Here at NCEI, we aren’t just data—we are people. In our Humans of NCEI series, meet the awesome minds that manage one of the largest archives of atmospheric, coastal, geophysical, and oceanic research in the world. Get to know Nancy Ritchey, Archive Branch Chief, who is responsible for leading a team to make our data usable for generations to come.
What is your specific area of expertise at NCEI?
I’m an atmospheric scientist who is focused on data preservation. My goal is to make data independently understandable to enable scientific discoveries today and in the future.
What was your first job? How did you move from it to your current position?
My first professional job was at NASA Goddard Space Flight Center where I worked with scientists from multiple disciplines to gather their environmental data and transform it for use in climate models. The data I gathered was planned to be collected from future satellite missions. I moved to NASA Langley Research Center where I developed algorithms to determine the amount of the sun’s energy that reached Earth’s surface from satellite data. This position allowed me to grow my data processing and IT system management skills.
I then moved to the NASA Langley Atmospheric Science Data Center where I focused my attention on data management. I quickly moved into leadership roles including supervising and managing Customer Service and Data Operations. In 2008, I saw the opportunity to join the National Climatic Data Center (now NCEI) as the Archive Branch Chief and have been in Asheville since October 2008.
What kind of work do you do/facilitate on a daily basis?
My superpowers are calm presence, listening, and courage. I provide honest, thoughtful input to inform senior level decisions; I lead, coach, and mentor my team; and I work across NCEI, NOAA, and national and international communities to build relationships and transform our current data management practices.
What are some of the challenges of your role?
Time!!! There are so many projects and activities that need attention, so I prioritize and focus on the ones at the top of the list.
What would you like the public to know most about what your branch does for NOAA?
We care deeply about ensuring the environmental data we preserve today are easily understandable and usable by future generations.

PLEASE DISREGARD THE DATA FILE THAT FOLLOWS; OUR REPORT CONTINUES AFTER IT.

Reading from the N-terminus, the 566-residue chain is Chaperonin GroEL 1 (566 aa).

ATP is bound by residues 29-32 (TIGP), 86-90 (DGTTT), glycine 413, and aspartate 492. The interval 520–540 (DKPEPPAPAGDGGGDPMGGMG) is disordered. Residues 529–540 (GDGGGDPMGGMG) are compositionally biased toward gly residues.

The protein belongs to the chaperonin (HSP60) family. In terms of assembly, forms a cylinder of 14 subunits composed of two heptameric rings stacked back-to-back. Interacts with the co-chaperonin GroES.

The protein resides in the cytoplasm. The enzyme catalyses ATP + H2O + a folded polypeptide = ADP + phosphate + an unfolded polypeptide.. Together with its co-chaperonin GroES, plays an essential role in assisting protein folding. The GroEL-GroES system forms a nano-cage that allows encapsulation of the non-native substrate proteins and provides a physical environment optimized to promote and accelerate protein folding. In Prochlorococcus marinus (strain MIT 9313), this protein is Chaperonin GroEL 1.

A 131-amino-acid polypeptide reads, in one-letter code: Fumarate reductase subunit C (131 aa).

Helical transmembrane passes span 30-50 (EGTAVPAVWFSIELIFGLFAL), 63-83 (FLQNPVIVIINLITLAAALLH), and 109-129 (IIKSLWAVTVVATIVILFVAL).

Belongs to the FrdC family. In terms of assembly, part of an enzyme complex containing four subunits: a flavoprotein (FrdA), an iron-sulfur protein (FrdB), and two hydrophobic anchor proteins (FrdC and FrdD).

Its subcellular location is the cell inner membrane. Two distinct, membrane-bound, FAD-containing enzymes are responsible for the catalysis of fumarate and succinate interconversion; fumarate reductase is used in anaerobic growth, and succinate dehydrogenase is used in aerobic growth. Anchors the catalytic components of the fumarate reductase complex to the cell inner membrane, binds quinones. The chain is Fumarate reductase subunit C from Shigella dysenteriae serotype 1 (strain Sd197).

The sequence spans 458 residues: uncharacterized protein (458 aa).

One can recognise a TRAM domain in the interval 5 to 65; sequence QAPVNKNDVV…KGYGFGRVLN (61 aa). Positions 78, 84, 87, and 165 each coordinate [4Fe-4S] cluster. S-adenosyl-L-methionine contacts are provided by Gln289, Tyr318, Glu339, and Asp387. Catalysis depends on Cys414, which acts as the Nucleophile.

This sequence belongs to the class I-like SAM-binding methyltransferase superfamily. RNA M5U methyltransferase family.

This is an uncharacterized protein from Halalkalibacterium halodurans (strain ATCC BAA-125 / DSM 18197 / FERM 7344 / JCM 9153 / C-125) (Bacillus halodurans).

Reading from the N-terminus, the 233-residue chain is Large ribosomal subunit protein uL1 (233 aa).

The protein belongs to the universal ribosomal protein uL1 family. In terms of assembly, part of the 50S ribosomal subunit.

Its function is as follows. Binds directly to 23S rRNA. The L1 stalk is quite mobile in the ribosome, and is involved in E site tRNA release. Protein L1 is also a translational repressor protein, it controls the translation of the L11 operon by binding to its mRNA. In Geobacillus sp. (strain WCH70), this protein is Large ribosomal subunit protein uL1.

How does what you do make a difference in the world?
Data and its related information are extremely important national assets. The data we preserve today may be the key to solving critical problems in the future. If we do our jobs right, the data will be used and re-used in ways we haven’t yet imagined.
What is your favorite aspect of the job?
Leading my AMAZING team. I am truly proud of each one of them for who they are and what they contribute. I think I have the best team.
Tell us a little-known fact about the work you do?
By the time I was seven years old, I wanted to study weather, and I didn’t stop until I achieved that goal. There are several key people throughout my life who helped me reach my goal, and I ignored those who deterred me. Ironically, today I ask my smart devices for the weather report.
Who are you outside of your career?
I live near Asheville, North Carolina, with my husband and our two dogs. I have two adult daughters, one living in Virginia raising our grandson and another making a new life in the UK. We are blessed that we are allowed to have our grandson visit us for most summers since he was three. I love spending time with my family and friends, gardening, cooking, traveling, and spending time outdoors.
Last book you read?
Most recently I’ve been reading period fiction novels based on real people and events. I’m currently reading Loving Frank by Nancy Horan. It’s about Mary Bouton "Mamah" Borthwick, an American translator primarily noted for her relationship with architect Frank Lloyd Wright, <spoiler alert> which ended when she was murdered at his home.